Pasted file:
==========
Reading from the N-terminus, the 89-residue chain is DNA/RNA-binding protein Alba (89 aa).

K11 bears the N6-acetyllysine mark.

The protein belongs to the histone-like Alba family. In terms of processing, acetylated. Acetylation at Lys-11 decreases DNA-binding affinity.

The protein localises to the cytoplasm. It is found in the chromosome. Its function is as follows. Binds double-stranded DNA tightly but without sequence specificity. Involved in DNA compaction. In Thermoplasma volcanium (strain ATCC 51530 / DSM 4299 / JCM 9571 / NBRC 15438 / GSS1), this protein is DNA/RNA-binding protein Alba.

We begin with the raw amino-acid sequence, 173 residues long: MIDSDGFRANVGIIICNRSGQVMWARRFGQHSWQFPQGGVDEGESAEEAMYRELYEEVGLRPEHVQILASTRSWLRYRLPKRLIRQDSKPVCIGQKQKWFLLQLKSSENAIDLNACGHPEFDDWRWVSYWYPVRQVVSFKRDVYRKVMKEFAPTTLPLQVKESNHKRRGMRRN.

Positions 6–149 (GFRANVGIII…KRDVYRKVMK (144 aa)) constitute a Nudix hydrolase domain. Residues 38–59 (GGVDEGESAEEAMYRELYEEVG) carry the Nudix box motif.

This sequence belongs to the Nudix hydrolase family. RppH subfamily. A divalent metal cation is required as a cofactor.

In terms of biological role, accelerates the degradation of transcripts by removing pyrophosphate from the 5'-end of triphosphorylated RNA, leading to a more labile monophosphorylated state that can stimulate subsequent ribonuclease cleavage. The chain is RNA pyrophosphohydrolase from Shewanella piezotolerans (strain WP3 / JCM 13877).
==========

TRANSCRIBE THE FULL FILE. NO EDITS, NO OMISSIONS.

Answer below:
Reading from the N-terminus, the 89-residue chain is DNA/RNA-binding protein Alba (89 aa).

K11 bears the N6-acetyllysine mark.

The protein belongs to the histone-like Alba family. In terms of processing, acetylated. Acetylation at Lys-11 decreases DNA-binding affinity.

The protein localises to the cytoplasm. It is found in the chromosome. Its function is as follows. Binds double-stranded DNA tightly but without sequence specificity. Involved in DNA compaction. In Thermoplasma volcanium (strain ATCC 51530 / DSM 4299 / JCM 9571 / NBRC 15438 / GSS1), this protein is DNA/RNA-binding protein Alba.

We begin with the raw amino-acid sequence, 173 residues long: MIDSDGFRANVGIIICNRSGQVMWARRFGQHSWQFPQGGVDEGESAEEAMYRELYEEVGLRPEHVQILASTRSWLRYRLPKRLIRQDSKPVCIGQKQKWFLLQLKSSENAIDLNACGHPEFDDWRWVSYWYPVRQVVSFKRDVYRKVMKEFAPTTLPLQVKESNHKRRGMRRN.

Positions 6–149 (GFRANVGIII…KRDVYRKVMK (144 aa)) constitute a Nudix hydrolase domain. Residues 38–59 (GGVDEGESAEEAMYRELYEEVG) carry the Nudix box motif.

This sequence belongs to the Nudix hydrolase family. RppH subfamily. A divalent metal cation is required as a cofactor.

In terms of biological role, accelerates the degradation of transcripts by removing pyrophosphate from the 5'-end of triphosphorylated RNA, leading to a more labile monophosphorylated state that can stimulate subsequent ribonuclease cleavage. The chain is RNA pyrophosphohydrolase from Shewanella piezotolerans (strain WP3 / JCM 13877).